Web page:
Turkey loves to point out that Europe’s freedom of speech applies only to certain people. Emmanuel Macron, one of France’s presidential candidates, spoke to French crowds in London. Italy’s former minister for constitutional reforms Maria Elena Boschi drummed up support among Italians in Zurich for a yes vote in Italy’s 2016 constitutional referendum. No one blinked. Now, Turkish Foreign Minister Mevlüt Çavuşoğlu wants to address campaign rallies in Europe ahead of Turkey’s April 16 constitutional referendum, and objections are raised.
Double standards? No. The objections originated in local security considerations. Hotels and halls refused to host the meetings; local authorities tried to negotiate smaller venues. Denmark, Germany, and Switzerland did this skillfully, albeit with difficulty. All found manageable solutions. France just let Çavuşoğlu speak, and nothing happened.
The Netherlands had less room for diplomatic maneuver, days before its March 15 parliamentary election. There, things exploded. Beyond damaging Dutch-Turkish relations, this spat deeply affected the EU, which was immediately targeted by Turkish rhetoric. Europe needs Turkey to contain migrants and terrorists. Turkey likes to think it doesn’t need anybody.
The escalation could have been sparked by anything, anywhere. Now, the focus should be on geopolitical damage control. It is in Europe’s interest to prevent Turkey from going the way of Russia.
François HeisbourgSpecial adviser at the Foundation for Strategic Research
Turkish President Recep Tayyip Erdoğan’s primary goal is probably to win Turkey’s April 16 constitutional referendum, as experience elsewhere shows that even the best-crafted plebiscites can turn against their progenitors. Drumming up support from the large Turkish diasporas in France, Germany, and the Netherlands is part of that objective.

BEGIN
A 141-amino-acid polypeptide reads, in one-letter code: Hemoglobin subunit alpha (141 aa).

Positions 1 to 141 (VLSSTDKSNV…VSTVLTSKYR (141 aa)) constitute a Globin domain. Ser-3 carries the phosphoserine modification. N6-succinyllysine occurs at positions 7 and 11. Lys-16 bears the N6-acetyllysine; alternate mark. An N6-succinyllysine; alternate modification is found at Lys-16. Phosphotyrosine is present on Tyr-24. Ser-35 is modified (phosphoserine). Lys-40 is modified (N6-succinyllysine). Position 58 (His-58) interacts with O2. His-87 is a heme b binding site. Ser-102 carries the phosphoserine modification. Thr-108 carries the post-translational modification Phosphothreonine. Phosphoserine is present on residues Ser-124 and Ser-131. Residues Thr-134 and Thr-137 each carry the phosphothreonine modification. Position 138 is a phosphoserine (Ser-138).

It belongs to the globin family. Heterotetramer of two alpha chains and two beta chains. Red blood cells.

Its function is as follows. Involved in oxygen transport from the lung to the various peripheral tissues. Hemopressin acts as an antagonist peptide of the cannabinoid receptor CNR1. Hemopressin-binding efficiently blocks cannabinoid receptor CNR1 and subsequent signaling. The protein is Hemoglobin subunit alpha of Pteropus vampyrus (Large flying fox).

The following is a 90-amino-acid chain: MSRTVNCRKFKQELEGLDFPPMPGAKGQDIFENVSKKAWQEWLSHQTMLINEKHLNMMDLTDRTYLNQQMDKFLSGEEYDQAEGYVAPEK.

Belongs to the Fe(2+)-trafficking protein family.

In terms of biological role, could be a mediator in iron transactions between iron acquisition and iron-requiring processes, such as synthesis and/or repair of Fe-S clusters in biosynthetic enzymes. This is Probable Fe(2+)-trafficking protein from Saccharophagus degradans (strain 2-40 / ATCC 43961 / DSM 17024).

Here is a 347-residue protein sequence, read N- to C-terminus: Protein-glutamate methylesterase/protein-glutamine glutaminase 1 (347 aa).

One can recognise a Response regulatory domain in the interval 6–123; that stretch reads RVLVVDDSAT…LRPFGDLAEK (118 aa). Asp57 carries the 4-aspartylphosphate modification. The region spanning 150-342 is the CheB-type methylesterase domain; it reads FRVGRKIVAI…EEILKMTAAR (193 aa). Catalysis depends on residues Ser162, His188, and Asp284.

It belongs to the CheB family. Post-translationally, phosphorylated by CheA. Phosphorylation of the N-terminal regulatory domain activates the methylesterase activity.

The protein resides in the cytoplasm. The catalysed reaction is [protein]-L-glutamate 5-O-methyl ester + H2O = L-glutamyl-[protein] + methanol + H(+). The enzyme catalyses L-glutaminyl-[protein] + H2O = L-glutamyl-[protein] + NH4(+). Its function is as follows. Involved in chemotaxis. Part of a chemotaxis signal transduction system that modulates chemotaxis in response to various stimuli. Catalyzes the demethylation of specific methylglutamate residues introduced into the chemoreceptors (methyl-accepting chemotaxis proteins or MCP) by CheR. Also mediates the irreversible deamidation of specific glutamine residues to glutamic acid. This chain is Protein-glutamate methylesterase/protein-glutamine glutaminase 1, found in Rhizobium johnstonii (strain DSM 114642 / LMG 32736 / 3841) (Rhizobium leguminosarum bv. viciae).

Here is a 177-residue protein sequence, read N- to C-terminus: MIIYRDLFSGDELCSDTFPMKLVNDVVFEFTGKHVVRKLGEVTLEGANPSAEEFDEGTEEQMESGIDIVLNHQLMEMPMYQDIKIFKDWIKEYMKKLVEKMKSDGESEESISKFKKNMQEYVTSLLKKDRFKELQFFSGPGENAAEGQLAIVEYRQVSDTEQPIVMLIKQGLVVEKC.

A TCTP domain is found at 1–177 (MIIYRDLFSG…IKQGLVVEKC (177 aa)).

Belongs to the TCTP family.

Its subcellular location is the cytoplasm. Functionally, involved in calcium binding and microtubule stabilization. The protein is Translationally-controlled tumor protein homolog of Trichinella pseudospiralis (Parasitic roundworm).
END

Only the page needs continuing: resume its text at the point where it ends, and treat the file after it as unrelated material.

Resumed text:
Trying to impose the presence of Turkish government ministers on those countries has the added advantage of being a win-win: If the host country rejects their presence, as Germany and the Netherlands did, Ankara can create a narrative of victimization. If the host country accepts the ministers, as France did, Turkey’s leader looks strong. The same applies to the question of whether to allow or prohibit public meetings led by politicians campaigning for a yes vote. For Erdoğan, the positive effect of a ban is magnified if the insurgent Kurdistan Workers’ Party (PKK) or its allies are allowed to hold rallies.
The members of the EU responded to the challenge in a helter-skelter manner, with apparently no attempt to generate a unified response. Once Erdoğan had started to describe Germans as Nazis, it shouldn’t have been difficult for EU leaders to agree on a show of solidarity, for example by refusing to admit Turkish ministers for the duration of the referendum campaign. The Turkish president has proved that the EU is unbelievably feckless.
Bahadır KaleağasıChief executive officer of the Turkish Industry and Business Association (TÜSİAD)
Security versus freedoms. To be or not to be a democracy that can provide for its citizens. That is the crucial question. Many EU countries as well as Turkey face the challenge of terrorism, which varies depending on proximity, the level of violence, public resentment, and domestic electoral concerns. For example, Turkey has rightly been warning some EU states about the contradiction of listing the insurgent Kurdistan Workers’ Party (PKK) as a criminal terrorist organization while being unable to prevent the use of the group’s flags and discourses in public events. It would be hard to imagine the same freedom granted to the self-proclaimed Islamic State.